Five Fun Idioms!

Idioms are a fun way to spice up how we express ourselves. They are used a lot by English speakers and, though they may not make sense, once you learn them, they can help you sound more native.

Here are five food/drink idioms commonly used by English speakers.

ℕ𝕠π•₯ π•žπ•ͺ 𝕔𝕦𝕑 𝕠𝕗 π•₯𝕖𝕒. – Something isn’t to your liking or of interest to you. For example: Rock music is absolutely not my cup of tea.

𝔸 π•‘π•šπ•–π•”π•– 𝕠𝕗 π•”π•’π•œπ•– – Used to describe something you find easy. For example: The maths homework was a piece of cake.

β„‚π• π•žπ•‘π•’π•£π•šπ•Ÿπ•˜ 𝕒𝕑𝕑𝕝𝕖𝕀 π•₯𝕠 π• π•£π•’π•Ÿπ•˜π•–π•€ – Comparing two things that cannot be compared because they’re very different. For example: You’re comparing apple to oranges. Me and my sister have no similarities.

𝕐𝕠𝕦 π•”π•’π•Ÿ’π•₯ 𝕙𝕒𝕧𝕖 π•ͺ𝕠𝕦𝕣 π•”π•’π•œπ•– π•’π•Ÿπ•• 𝕖𝕒π•₯ π•šπ•₯ π•₯𝕠𝕠 – You can’t have everything. For example: Getting good grades without studying is pretty impossible. You can’t have your cake and eat it too.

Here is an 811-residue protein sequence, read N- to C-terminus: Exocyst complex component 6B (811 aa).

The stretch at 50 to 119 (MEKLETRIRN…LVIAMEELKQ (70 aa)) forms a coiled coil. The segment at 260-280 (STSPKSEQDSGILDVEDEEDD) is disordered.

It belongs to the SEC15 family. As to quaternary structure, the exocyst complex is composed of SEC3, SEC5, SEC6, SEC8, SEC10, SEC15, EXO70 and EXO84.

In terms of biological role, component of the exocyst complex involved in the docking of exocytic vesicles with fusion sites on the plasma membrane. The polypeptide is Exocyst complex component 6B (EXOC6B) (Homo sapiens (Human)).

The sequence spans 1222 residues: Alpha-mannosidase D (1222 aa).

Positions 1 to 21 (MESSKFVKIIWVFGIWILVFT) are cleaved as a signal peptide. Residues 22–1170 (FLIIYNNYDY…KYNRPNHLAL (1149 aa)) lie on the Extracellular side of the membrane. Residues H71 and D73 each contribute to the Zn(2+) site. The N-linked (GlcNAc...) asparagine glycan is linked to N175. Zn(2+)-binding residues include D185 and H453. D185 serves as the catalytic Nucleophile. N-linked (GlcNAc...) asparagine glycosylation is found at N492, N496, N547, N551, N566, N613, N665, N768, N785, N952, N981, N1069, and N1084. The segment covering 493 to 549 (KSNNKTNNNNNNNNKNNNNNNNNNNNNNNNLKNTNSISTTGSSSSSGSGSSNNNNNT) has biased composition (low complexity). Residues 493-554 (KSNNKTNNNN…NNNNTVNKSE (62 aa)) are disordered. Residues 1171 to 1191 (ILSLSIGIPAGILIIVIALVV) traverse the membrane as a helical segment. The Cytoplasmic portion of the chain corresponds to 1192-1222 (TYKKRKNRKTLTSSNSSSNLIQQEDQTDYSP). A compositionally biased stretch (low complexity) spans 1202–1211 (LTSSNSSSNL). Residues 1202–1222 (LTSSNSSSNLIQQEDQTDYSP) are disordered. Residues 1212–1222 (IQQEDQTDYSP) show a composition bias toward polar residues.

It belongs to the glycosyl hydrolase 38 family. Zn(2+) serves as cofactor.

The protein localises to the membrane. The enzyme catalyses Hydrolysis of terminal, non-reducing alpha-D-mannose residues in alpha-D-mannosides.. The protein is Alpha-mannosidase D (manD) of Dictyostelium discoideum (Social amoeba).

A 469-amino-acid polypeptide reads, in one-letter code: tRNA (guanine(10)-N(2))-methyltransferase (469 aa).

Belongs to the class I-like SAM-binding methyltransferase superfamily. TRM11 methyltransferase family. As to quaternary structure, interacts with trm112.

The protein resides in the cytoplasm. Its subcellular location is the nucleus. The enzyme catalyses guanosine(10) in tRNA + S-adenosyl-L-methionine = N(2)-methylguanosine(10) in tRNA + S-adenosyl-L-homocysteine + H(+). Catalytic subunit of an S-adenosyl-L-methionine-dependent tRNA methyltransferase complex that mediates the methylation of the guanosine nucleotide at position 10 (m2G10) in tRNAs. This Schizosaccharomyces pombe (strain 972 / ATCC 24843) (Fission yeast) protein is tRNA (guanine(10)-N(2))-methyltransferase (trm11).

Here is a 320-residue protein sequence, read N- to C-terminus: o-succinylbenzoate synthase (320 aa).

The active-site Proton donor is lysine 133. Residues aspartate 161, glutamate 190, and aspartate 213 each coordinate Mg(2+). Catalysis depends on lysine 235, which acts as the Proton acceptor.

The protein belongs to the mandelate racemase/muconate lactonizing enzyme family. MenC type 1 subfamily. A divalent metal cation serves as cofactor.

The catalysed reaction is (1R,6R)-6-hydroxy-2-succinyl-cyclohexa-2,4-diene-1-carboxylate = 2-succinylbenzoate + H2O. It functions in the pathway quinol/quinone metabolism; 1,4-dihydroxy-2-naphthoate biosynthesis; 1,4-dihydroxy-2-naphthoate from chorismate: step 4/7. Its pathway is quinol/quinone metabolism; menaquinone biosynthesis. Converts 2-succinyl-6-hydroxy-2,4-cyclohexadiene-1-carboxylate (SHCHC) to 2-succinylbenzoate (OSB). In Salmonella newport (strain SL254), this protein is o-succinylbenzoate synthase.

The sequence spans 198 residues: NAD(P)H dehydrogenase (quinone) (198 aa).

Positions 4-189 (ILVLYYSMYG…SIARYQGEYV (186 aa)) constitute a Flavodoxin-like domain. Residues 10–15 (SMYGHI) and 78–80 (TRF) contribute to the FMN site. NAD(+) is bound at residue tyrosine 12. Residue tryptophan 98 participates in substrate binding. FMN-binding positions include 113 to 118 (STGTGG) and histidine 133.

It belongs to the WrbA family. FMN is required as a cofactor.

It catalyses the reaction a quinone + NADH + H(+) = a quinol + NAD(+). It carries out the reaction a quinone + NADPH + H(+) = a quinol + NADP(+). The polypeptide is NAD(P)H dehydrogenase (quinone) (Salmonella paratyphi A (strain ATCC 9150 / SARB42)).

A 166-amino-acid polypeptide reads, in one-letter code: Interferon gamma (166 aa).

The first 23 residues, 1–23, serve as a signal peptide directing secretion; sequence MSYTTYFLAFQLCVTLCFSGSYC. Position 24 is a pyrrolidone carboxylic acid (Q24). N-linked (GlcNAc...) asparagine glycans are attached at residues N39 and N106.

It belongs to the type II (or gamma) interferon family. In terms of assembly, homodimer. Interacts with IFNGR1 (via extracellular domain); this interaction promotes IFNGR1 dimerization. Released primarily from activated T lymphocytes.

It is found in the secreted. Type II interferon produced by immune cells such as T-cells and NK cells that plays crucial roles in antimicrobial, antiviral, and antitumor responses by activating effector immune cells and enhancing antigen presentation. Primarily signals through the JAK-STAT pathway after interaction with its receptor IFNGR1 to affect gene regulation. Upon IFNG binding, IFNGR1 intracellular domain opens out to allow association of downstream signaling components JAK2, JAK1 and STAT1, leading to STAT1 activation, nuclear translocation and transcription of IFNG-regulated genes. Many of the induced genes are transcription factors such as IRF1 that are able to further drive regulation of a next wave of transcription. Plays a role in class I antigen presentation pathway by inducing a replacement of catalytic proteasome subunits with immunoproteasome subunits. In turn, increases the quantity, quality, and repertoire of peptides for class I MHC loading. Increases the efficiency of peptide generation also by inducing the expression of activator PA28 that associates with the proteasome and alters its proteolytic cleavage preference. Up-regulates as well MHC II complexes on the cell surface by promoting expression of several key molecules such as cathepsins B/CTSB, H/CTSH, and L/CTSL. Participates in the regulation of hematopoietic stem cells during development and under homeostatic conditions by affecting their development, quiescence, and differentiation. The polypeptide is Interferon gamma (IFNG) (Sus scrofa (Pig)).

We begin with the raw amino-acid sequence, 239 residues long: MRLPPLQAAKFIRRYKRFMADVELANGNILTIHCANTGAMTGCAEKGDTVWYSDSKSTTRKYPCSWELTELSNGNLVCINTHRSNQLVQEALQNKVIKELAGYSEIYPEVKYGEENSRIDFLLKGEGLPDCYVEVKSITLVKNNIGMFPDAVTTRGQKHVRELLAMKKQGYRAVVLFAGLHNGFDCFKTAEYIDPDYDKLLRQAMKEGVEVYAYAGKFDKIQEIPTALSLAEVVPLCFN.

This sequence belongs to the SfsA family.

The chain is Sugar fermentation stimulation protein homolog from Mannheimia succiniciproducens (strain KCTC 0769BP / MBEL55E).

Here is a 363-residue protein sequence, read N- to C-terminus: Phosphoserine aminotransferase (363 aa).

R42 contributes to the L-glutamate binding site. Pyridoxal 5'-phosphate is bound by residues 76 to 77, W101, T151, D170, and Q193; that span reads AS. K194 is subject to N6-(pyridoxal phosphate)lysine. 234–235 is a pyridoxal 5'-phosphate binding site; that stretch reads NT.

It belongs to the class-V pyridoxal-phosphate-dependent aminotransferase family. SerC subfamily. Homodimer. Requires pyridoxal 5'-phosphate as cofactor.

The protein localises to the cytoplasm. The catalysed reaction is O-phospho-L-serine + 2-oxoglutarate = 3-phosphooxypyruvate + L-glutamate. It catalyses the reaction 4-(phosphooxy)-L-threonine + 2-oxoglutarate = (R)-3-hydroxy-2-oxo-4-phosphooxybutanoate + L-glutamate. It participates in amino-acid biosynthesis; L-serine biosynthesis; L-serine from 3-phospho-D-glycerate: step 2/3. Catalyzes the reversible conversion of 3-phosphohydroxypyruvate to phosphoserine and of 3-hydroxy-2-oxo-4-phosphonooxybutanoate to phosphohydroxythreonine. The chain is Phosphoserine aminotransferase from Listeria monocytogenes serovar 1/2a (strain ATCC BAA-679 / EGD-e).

π•‹π•’π•œπ•– π•šπ•₯ π•¨π•šπ•₯𝕙 𝕒 π•‘π•šπ•Ÿπ•”π•™ 𝕠𝕗 𝕀𝕒𝕝π•₯ – Don’t take something seriously because it may be untrue or when someone has the tendency to exaggerate. For example: I took it with a pinch of salt when Lisa told me she was mad, she always exaggerates things.

I hope you found this useful. Be sure to try and add these to your next English conversation.

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